INSANITYThis is P90X classic with INSANITY as a substitute for the cardio workouts. The recovery week is very cardio-oriented. Subsequent blocks would follow the P90X classic schedule and increase the difficultly of the INSANITY workouts. A program structured like this would offer similar benefits to those of P90X classic. The more difficult cardio workouts would make this program optimal for anyone who feels as though they’ve mastered P90X.

Now let’s take a look at how we’d design a lean schedule using these two programs.

Example 2

Block 1

  • Day 1: Core Synergistics
  • Day 2: Plyometric Cardio Circuit
  • Day 3: Cardio Power & Resistance (INSANITY workout)
  • Day 4: Yoga X
  • Day 5: Core Synergistics
  • Day 6: Pure Cardio & Abs
  • Day 7: X Stretch

Recovery Week

  • Day 1: Legs & Back
  • Day 2: Core Cardio & Balance
  • Day 3: Shoulders & Arms, Ab Ripper X
  • Day 4: Core Cardio & Balance
  • Day 5: Chest & Back, Ab Ripper X
  • Day 6: Cardio Recovery
  • Day 7: X Stretch

I set this up assuming people wanted to keep some of the gains they’d made during P90X classic but wanted to improve their cardio fitness. Over the course of this program, I would increase the INSANITY intensity and end up dropping the second Core Synergistics workout of the week in favor of another hard INSANITY workout. During the scope of INSANITY-style cardio, purely resistance-based workouts would act as recovery for the systems being worn down, even though a lot of muscular breakdown would still occur. If I had little interest in maintaining muscle mass gained during P90X, I would change the recovery week to something more traditional by doing more steady-state cardio (no max intervals), stretching, yoga, and lighter resistance training. Like this:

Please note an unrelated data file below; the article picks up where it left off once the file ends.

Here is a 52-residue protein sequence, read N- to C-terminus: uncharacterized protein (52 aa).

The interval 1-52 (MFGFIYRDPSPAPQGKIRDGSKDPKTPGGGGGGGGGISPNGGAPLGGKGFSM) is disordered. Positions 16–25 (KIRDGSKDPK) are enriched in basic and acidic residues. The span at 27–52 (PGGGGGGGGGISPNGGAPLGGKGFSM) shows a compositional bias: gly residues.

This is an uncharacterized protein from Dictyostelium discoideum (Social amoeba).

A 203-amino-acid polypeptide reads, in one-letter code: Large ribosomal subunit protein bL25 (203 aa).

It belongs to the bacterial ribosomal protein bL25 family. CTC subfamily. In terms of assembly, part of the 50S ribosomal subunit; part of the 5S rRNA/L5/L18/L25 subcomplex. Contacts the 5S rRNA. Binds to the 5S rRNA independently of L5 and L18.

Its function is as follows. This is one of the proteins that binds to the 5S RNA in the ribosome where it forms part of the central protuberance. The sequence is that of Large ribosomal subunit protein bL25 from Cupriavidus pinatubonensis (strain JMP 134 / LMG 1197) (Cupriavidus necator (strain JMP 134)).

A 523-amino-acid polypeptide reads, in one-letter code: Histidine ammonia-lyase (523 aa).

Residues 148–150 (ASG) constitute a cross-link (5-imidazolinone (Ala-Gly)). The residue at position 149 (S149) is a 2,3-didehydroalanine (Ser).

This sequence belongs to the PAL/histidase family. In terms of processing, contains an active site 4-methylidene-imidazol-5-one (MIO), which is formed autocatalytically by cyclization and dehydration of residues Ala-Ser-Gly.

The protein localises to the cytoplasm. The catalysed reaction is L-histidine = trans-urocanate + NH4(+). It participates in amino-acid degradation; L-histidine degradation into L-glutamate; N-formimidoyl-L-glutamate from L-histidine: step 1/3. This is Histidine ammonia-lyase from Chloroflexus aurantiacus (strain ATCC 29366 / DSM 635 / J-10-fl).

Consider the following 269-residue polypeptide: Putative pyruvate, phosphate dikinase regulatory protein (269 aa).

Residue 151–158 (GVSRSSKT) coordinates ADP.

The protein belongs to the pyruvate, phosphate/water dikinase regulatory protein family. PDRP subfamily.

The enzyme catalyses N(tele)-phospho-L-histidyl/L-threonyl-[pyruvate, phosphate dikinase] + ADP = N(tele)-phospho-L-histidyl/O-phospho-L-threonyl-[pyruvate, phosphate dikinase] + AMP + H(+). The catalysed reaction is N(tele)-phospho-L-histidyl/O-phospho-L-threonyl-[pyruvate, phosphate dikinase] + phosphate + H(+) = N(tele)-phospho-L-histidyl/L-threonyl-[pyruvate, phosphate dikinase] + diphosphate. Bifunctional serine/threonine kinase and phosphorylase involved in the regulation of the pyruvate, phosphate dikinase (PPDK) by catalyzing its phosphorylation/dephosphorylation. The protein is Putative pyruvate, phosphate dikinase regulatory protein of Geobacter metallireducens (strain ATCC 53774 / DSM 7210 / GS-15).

Recovery Week

  • Day 1: Cardio Recovery
  • Day 2: Core Cardio & Balance
  • Day 3: Yoga X
  • Day 4: Core Cardio & Balance
  • Day 5: Core Synergistics
  • Day 6: Cardio Recovery
  • Day 7: X Stretch

I hope you now have a pretty good idea about how to mix and match Beachbody’s programs to meet your goals.

Need Help designing the perfect program or Hybrid?  CONTACT ME.

Want to browse all the available Beachbody Programs?  VISIT THE STORE.

Related posts:

  1. Motivation and Consistency: My plan to complete all 90 days of P90X
  2. Gaining Mass with P90X
  3. P90X2 Coming this Fall. Pre Orders start in August.
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About Coach Jeff Witt

Jeff Witt is a Personal Trainer, holds a Bachelor of Science Degree, is a P90X Qualified Fitness Instructor and is a health and fitness writer. As a former Couch Potato himself, he inspires others to put down the TV Remove and to start living a healthy and fulfilling life.

One Response to “Life After P90X, Part II: Creating Hybrid Programs”

  1. One thing I would really like to reply to is that weight loss program fast can be carried out by the appropriate diet and exercise. Your size not just affects appearance, but also the complete quality of life. Self-esteem, melancholy, health risks, as well as physical abilities are afflicted in extra weight. It is possible to just make everything right and at the same time having a gain. Should this happen, a condition may be the culprit. While an excessive amount food and never enough exercising are usually the culprit, common medical conditions and traditionally used prescriptions can certainly greatly add to size. Kudos for your post in this article.